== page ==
However, where a purported liquidated damages clause is drafted so as to penalise a party for a breach and, in effect, to discourage a party from deliberately breaching its obligations, a court may deem this to be an unenforceable penalty clause.

This principle was established over 100 years ago in the Dunlop case2 where Lord Dunedin explained that “the essence of liquidated damages is a genuine covenanted pre-estimate of damage … it will be held to be a penalty if the sum stipulated for it is extravagant and unconscionable in amount in comparison with the greatest loss that could conceivably be proved to have followed from the breach.”

Until 2015, this was understood to be the legal test for the rule on penalties.

The modern law on penalties

The law on penalties, first set by Dunlop, was reformulated by the Supreme Court in Cavendish Square Holding BV v Talal El Makdessi and Parking Eye Ltd v Beavis [2015] UKSC 67. Lord Neuberger and Lord Sumption held that:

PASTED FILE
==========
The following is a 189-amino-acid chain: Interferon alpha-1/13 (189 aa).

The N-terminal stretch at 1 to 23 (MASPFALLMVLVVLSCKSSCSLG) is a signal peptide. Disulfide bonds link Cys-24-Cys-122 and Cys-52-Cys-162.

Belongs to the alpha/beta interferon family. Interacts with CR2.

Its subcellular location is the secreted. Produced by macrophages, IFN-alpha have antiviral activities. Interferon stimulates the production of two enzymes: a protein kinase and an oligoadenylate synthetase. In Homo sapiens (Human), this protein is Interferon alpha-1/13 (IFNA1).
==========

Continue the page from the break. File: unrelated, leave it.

“The real question when a contractual provision is challenged as a penalty is whether it is penal, not whether it is a pre-estimate of loss ... The fact that the clause is not a pre-estimate of loss does not therefore, at any rate without more, mean that it is penal. […] The true test is whether the impugned provision is a secondary obligation which imposes a detriment on the contract-breaker out of all proportion to any legitimate interest of the innocent party in the enforcement of the primary obligation.”3